Three Beetles, a Split Screen Camper and a late ‘60s Karmann Ghia from the Gilder Group are set to go under the hammer in Duxford at the end of the month – and auction fever is already gripping nation’s classic VW collectors…
The Gilder Group was one of the oldest, if not the oldest, VW/VAG dealership in the UK. It acquired the small collection of air-cooled gems for promotional purposes and used to rotate them between its 19 showrooms as a discussion point and also to generate extra footfall. When JCT600 bought the Gilder Group’s VAG dealerships the cars were transferred to the private ownership of the Gilder Group’s chairman, who’s now decided to enter them for sale.
So if you’re free on 29 March, and fancy making a bid, these are the cars which are likely to get everyone’s pulses racing at the H&H Classics sale.
First up is a gleaming 1978 Last Edition Beetle (above). It’s number 65 of the 300 made in right-hand drive for the UK according to the special limited edition plaque on the dashboard. The car has covered just 26,000 miles from new but it’s been re-sprayed because its original paintwork had deteriorated. Otherwise, it’s all totally original. There’s even the old style blue and white V5 logbook in the name of the Listerdale Motor Company of Bawtry Rd, Wickersley, Rotherham S66 0JL – it’s never been re-registered, so there’s just one registered keeper from new. The blue fabric seats in this era Beetle never lasted well but these ones look relatively free from sagging. The limited edition model also featured a padded dash, with the glovebox, if we remember correctly, being painted matt black.
There were 640 Emden built Beetles exported to the UK for the 1978 model year, however only the 300 Diamond Silver cars were intended to have the special numbered plaques – hence why they are recognised as being the true ‘Last Edition’ cars. The estimate for this one? £8,000-£10,000.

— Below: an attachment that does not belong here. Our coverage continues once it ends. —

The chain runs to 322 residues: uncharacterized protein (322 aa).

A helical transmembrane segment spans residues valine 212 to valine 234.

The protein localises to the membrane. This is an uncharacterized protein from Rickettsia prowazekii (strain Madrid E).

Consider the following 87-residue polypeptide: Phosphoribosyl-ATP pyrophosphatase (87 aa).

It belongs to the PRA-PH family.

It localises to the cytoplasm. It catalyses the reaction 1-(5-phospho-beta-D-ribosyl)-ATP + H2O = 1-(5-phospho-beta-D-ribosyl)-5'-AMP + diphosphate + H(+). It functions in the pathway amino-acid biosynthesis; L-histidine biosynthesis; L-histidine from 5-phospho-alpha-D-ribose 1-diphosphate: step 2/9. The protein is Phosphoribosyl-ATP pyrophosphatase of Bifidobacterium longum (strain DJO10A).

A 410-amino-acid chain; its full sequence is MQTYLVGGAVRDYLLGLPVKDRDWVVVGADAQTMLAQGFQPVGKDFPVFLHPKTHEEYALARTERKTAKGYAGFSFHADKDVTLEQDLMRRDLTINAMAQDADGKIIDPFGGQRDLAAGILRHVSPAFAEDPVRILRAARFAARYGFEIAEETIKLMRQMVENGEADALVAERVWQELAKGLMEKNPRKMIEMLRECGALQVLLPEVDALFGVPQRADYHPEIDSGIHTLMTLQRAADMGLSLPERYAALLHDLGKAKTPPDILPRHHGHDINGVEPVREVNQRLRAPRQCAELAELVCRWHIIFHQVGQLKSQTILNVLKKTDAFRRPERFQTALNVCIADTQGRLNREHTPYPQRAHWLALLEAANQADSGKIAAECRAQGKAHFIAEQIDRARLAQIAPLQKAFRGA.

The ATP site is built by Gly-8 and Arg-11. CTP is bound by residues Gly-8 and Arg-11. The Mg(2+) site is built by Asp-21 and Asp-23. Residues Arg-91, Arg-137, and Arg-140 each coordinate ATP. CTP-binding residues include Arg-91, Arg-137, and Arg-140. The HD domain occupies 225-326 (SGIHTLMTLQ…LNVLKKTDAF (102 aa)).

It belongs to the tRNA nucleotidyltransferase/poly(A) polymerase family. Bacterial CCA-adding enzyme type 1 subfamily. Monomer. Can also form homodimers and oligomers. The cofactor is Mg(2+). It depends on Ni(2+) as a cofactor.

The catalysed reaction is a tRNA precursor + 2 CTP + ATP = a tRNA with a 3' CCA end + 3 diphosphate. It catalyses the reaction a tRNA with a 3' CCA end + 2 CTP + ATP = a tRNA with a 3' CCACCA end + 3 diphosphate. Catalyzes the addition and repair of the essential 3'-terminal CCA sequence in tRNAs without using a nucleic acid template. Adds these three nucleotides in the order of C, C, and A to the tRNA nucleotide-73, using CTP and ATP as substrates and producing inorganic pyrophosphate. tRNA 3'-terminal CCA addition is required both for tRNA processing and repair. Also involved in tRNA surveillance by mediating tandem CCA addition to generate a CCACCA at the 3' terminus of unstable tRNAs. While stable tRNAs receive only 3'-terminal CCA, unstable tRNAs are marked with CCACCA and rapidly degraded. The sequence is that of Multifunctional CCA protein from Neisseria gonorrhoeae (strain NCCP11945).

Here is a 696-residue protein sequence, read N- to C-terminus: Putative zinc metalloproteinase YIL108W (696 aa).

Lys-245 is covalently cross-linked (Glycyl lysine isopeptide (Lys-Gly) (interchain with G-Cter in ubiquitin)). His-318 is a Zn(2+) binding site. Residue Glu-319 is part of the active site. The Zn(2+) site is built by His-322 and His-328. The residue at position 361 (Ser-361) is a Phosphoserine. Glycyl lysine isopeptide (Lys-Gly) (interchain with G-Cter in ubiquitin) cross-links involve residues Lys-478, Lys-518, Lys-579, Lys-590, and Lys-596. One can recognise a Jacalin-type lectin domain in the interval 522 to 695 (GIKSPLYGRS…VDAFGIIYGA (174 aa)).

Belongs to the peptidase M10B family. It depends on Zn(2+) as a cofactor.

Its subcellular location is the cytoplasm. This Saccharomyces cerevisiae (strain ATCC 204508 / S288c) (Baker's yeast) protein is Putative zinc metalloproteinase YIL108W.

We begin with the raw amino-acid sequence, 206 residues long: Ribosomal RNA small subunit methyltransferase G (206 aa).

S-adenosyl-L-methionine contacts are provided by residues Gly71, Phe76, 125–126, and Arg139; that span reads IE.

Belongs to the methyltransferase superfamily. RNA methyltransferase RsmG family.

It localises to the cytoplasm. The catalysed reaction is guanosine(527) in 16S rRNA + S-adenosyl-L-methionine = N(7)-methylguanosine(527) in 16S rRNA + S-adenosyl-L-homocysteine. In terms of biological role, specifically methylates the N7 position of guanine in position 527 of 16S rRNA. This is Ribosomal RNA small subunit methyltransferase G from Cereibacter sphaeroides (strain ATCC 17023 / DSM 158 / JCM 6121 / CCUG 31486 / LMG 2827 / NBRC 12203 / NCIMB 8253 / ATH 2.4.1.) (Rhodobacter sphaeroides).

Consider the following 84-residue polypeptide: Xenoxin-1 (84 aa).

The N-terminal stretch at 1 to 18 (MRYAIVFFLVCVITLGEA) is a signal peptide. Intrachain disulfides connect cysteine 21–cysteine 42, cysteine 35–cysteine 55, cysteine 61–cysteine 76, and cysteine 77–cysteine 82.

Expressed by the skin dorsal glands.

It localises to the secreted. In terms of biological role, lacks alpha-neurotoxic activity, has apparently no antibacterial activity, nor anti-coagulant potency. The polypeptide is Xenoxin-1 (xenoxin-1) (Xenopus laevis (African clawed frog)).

The second Beetle in the sale is a 1972 example in Brilliant Orange and has 67,000 miles on the clock. It’s a multiple concours winner, apparently, and the various rosettes awarded to its first owner, Raymond Clarke, are included in the sale. Raymond originally purchased the Beetle from the Gilder Group and on his death, they bought it back again.
There are relatively few really good Beetle survivors from this era which explains why it is going into the sale with an estimate of £12,000-£16,000.
The metallic green (Cliff Green, possibly) 1303 has covered just 17,700 miles and had three former keepers before joining the Gilder Group Collection in 2002. It’s a late model (1975), hence the bumper mounting of the indicators instead of them being perched on top of the wings.
Again, it all looks very original and features a beige/tan corduroy interior, the latter of which looks to be in good nick considering this fabric never looked all that smart for very long. From the pictures, the engine itself looks relatively untouched, too – and it’s refreshing to see a car from this period with the factory air cleaner and all the necessary pipework still connected. The estimate on this one is £8,000-£10,000.
The Split Bus in the sale dates from 1967 and was imported from the US in 2003. It’s appeared in VolksWorld magazine previously and boasts a custom camper interior. The catalogue description describes the chassis and bodywork as being excellent and absolutely straight and the pictures seem to back this up. There is a plaque affixed to the body which suggests that it was originally converted in period by the EZ Camper Co of America based in Little Rock, California.
Upgrades include a lowered uprated suspension, twin carbs, ‘gas burner’ alloys, and a 1303 Beetle gearbox. It is fully refitted in back with black and white checked flooring, table and white leather trim. Fitted out with a cooker, fridge and all the necessary electrics – it’s ready to roll. It’s going into the sale with a hefty estimate of £25,000-£30,000.
Last but not least is this gleaming right-hand drive 1968 Karmann Ghia convertible which is black with a cream interior. It’s undergone a bare metal restoration and comes complete with a VW ‘birth certificate’ which proves that all the numbers match. There’s also a comprehensive history file to show what’s been done over the years, futher adding to its provenence.
The pre-sale estimate on this one is a possibly slightly optimistic £40,000-£50,000 – but who knows?
Keep a look out for them at a VW show later in the year!
The opinions expressed here are the personal opinions of the author and do not necessarily represent the views and opinions of VW Heritage